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Why Bootcamps Don't Work for Fat Loss

Why Bootcamps Don't Work for Fat Loss

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Take home message: Boot camp workouts focus only around cardiovascular training! Cardio is NOT bad, it has many health benefits, but too much cardio is counter-productive when a goal of weight loss and fat loss are in mind!

Have you ever been to a boot camp session? Do you know what boot camp even is? Well, right now it is a growing trend because, one, it is affordable. Two, you can go with all your friends and try holding each other accountable and three, there is usually one or two people leading the boot camp, so you can slack a little bit! (NOT a good thing!) However, what you are not being assisted with in boot camps is efficient resistance training and nutrition! Which are the two main components in weight loss and muscle tone!

Boot camps stress on cardio, yes cardio is a great thing, but in order to maintain your goals of weight loss and definition you HAVE to eat right and lift weights! Lifting a 5-8lb dumbbell in your boot camp is not sufficient enough, and the amount of repetitions you are doing are too high in order to stress the muscle enough so it can grow, which is the point in lifting weights. More muscle = increased metabolism = fat loss! When you follow lifting weights by cardio, like in boot camp workouts you eventually enter an aerobic state, which burns up your glycogen (carbohydrate) stores! Once those are used up your body relies on easily accessible protein to use as fuel!! This is BAD! This is called catabolism, almost as bad as cannibalism! Because your body starts eating up your own muscle for energy!

Will you lose weight doing boot camps? Yes, but it isn't just fat, you are burning fat and muscle and you will very quickly reach a plateau! Boot camps aren't all BAD, in addition to a weight training regime and a great nutritional plan!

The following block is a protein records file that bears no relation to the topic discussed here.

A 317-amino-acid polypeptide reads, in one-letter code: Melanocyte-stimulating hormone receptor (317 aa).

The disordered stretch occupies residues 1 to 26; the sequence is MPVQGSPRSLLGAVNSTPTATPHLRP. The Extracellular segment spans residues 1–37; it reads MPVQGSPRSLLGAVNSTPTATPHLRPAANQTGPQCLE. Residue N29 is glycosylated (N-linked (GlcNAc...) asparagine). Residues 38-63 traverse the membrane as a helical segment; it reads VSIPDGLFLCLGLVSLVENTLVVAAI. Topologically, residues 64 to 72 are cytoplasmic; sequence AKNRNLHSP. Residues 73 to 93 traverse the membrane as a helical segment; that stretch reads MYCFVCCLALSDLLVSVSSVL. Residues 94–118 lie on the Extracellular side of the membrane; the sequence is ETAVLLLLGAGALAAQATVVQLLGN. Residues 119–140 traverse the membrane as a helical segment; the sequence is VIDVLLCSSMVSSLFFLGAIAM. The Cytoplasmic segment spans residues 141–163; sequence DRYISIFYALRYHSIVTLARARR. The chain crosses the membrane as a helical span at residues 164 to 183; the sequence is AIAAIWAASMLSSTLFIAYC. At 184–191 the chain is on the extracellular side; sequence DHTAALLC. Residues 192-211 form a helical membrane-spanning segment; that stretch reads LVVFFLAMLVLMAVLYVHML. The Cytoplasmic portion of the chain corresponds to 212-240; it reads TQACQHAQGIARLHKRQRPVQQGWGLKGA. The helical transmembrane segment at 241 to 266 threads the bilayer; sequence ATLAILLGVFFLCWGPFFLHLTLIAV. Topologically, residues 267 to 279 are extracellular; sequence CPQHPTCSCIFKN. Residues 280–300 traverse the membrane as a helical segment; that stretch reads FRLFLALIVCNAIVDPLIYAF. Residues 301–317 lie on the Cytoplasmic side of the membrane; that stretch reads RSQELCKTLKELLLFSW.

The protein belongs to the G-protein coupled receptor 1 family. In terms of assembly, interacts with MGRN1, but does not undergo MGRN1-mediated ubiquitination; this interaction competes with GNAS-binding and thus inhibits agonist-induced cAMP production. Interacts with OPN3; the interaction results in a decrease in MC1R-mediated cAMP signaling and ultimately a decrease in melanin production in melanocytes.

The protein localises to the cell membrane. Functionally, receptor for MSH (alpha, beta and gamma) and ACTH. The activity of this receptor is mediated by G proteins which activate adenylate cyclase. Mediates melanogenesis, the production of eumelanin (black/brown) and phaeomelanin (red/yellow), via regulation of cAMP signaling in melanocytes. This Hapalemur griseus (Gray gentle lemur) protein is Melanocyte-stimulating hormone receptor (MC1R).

MORE on WHY TOO much cardio is bad??
In the "Abs Diet," by David Zinczenko, he explains this perfectly!

He studied researchers who compared cardiovascular training to weight training and which brought about the best caloric burn, most people say cardiovascular, which is true, while you are actually engaged in the activity, but when you stop what happens, Zinczenko goes on to say...."It turns out that while lifters didn't burn as many calories during their workouts as the folks who ran or biked, they burned far more calories over the course of the next several hours. This phenomenon is known as the afterburn- the additional calories your body burns off in the hours and days after a workout. When researchers looked at the metabolic increases after exercise, they found that the increased metabolic effect of cardio only lasted about 30 to 60 minutes. The effect of weight training lasted as long as 48 hours."(Zinczenko, 46) Why is this? When you workout you create micro tears in your muscle fibers, while your body is repairing itself it's metabolic processes are sped up and this can last up until your next workout even! That is pretty remarkable research!

Another thing to remember is this, each pound of muscle can burn up to 50 calories a day at rest and a pound of fat can ONLY burn up to 12 calories a day at rest!

Thanks,
Jessica Jordan
B.S. Kinesiology: Exercise Science

Author: Jessica Jordan
jessica@jessicaryanjordan.com
http://www.jessicaryanjordan.com/blog/

Member Comments

Great article, Jessica! I've tried explaining that to friends. Some people refuse to listen...they'll get it eventually!